Justice Bernette Joshua Johnson Becomes Chief Justice


Bernette Joshua Johnson is the first African-American Chief Justice of the Louisiana Supreme Court. Chief Justice Johnson brings a unique perspective to the bench that is informed by principles of justice and equality. She is recognized as a trailblazer and role model.

Chief Justice Johnson was elected to serve on the Louisiana Supreme Court in 1994, and was re-elected, without opposition, in 2000 and 2010. As the senior justice on the Court, she was sworn in as Chief Justice on February 1, 2013. As Chief Justice, she chairs the Louisiana Judicial Council and the Human Resources Committee, and is a member of the Judicial Budgetary Control Board. Chief Justice Johnson has also served as the court’s appointee on the Council of the Louisiana State Law Institute, and as a member of the Court’s Legal Services Task Force and the National Campaign on Best Practices in the area of Racial and Ethnic Fairness in the Courts. Chief Justice Johnson has worked closely with the Court’s Mandatory Continuing Legal Education Committee and the Committee on Bar Admissions.

Chief Justice Johnson’s story begins after graduating as valedictorian of Walter L. Cohen High School in New Orleans and attending Spelman College in Atlanta, Georgia on an academic scholarship, where she received a Bachelor of Arts degree. She received an Honorary Doctorate in Law from Spelman College at commencement services in April, 2001. She was one of the first African-American women to attend the Paul M. Hebert Law Center at Louisiana State University, where she received her Juris Doctorate degree in 1969. She was honored by her law school in 1996, and she was inducted into the LSU Law Center’s Hall of Fame, where her portrait now hangs.

For much of her life, Chief Justice Johnson has worked as an advocate for social justice, civil rights, and community organizing. During the 1960’s, she worked as a community organizer with the National Association for the Advancement of Colored People (NAACP), Legal Defense & Educational Fund. She worked with community groups in Alabama, Mississippi, Georgia, North Carolina, South Carolina, Tennessee and Louisiana, disseminating information about recent school desegregation decisions, and encouraging parents to take advantage of newly desegregated schools. She used these skills later to help organize household workers so they would receive Social Security benefits and a minimum wage.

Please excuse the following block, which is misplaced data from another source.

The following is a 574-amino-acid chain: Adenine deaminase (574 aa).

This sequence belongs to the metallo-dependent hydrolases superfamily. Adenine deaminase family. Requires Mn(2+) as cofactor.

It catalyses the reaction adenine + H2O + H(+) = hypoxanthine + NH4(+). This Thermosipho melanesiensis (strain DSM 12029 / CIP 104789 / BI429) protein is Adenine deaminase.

While in law school, Chief Justice Johnson worked at the U.S. Department of Justice (Civil Rights Division) in Washington, D.C., examining cases filed by the Department to implement the 1964 Civil Rights Act. These cases primarily concerned discrimination in public accommodations. She also served as a Federal Observer during elections in Greenwood, Mississippi.

Following law school, Chief Justice Johnson became the Managing Attorney with the New Orleans Legal Assistance Corporation, where she provided legal services to over three thousand (3,000) clients in socio-economically deprived neighborhoods. As a civil litigator, she practiced in federal and state courts, and in Juvenile Court, advancing the rights of children, the poor, the elderly, and the disenfranchised. She litigated several consumer protection cases involving the Truth-in-Lending statute. These lawsuits were filed against aluminum siding salesmen and contractors who were going door-to-door convincing mostly elderly homeowners to sign contracts for shoddy work that resulted in liens on their homes.

In 1981, Chief Justice Johnson joined the City Attorney’s staff, and later became a Deputy City Attorney for the City of New Orleans. There, she attained extensive trial experience in the Civil District Court and U.S. District Court defending police brutality claims, and general tort claims, filed against the City of New Orleans. She supervised civil service litigation before the New Orleans Civil Service Commission, and supervised appellate work before the Louisiana Fourth Circuit Court of Appeal, where she defended agency suspensions and terminations. Her experience fighting to protect the rights of the under privileged undoubtedly prepared her for service on the bench.

Chief Justice Johnson’s judicial career began in 1984 as the first woman elected to serve on the Civil District Court of New Orleans. She was re-elected, without opposition, in 1990 and was elected Chief Judge by her colleagues in 1994. There, she took the initiative to establish a system to refer custody, alimony, and child support issues to mediation conducted by certified social workers of the Children’s Bureau and Family Services, prior to court appearances. The mediation was provided to needy families based on a sliding scale system for payment of fees.

Chief Justice Johnson’s scholarly pursuits include serving as an Adjunct Faculty member teaching Trial Advocacy at Tulane University Law School, and as an Adjunct Professor at Southern University, New Orleans, teaching Legal Terminology and Business Law. She has published numerous editorials, essays, legal opinions, and other scholarly works throughout her career.